running Netscape Commerce Server. The Sybase database runs on a Sun SPARC server at
La-Roche’s headquarters and currently stores approximately 1000 datasheets with 156 views.
Each datasheet is maintained in German and English, and consumes about 50kb of disk space.
A total of 200 MB of data is backed-up daily.

Results and the future
With the new interface to
access the safety datasheets, La-Roche employees are assured of receiving data that is up
to date and easy to access. Although the company continues to generate paper documentation
as a backup, the electronic distribution process has made it possible for employees to
access the data they need instantly, from any office at any time.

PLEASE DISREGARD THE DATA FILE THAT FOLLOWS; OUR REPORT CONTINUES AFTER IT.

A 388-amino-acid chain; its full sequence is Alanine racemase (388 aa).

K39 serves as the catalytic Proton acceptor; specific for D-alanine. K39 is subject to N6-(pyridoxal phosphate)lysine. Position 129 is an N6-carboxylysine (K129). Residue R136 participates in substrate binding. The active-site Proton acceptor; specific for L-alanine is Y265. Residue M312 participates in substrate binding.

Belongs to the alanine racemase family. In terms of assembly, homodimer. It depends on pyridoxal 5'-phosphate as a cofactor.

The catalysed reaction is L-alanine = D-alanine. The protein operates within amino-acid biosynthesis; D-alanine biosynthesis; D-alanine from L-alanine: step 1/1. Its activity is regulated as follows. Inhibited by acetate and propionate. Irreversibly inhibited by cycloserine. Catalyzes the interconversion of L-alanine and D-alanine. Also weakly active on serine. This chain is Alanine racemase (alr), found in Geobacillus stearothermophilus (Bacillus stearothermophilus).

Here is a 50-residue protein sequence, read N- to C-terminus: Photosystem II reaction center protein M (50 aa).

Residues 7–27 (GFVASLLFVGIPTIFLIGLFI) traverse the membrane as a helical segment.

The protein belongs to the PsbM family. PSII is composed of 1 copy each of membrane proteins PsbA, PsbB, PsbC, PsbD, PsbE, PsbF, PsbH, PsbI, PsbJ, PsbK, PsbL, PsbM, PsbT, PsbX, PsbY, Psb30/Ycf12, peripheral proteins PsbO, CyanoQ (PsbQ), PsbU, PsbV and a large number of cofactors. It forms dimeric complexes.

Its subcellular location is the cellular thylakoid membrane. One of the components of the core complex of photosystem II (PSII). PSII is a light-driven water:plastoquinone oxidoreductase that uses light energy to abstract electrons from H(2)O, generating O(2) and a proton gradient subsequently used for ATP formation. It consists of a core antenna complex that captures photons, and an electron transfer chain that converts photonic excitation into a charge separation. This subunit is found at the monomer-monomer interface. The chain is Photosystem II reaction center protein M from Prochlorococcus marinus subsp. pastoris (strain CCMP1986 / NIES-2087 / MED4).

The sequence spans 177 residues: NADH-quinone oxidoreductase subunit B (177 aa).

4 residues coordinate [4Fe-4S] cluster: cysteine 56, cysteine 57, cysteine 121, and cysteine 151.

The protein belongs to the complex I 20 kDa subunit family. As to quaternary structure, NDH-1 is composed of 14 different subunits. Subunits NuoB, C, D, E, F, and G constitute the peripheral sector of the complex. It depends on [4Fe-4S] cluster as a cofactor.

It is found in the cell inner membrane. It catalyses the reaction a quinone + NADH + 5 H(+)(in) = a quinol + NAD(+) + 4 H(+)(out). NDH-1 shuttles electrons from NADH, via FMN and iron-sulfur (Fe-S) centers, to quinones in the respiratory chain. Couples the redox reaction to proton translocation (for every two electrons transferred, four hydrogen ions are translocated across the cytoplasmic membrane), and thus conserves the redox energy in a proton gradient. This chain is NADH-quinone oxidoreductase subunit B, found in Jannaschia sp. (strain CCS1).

Ergon believes that Java is critical to the
success of safety datasheet. Without it Ergon would not have had the flexibility necessary
to complete the project on time and within budget. “Our programmers working in Java
are nearly four times as productive as those working in more conventional languages,”
said Burkhalter. “The language is simple and the GUI interface is easy to use. You
don’t have to worry about memory leaks and printer errors like you do with C or C++. As a
rough metric, he notes, projects which took Ergon a month to program in C required only a
week in Java.

Ergon will shift the majority of its
programming to the Java development platform. Burkhalter estimates that within two years,
over 80% of Ergon’s work will be written in Java. He expects that the company will abandon
C and C++ almost entirely, except where it is necessary. Java provides Ergon with hardware
independence and ease of use that is not available from any other source. “Java is
not only the language of the future,” Burkhalter says, “It is the operating
system of the web.”

Courtesy: Sun
Microsystems (India) Pvt Ltd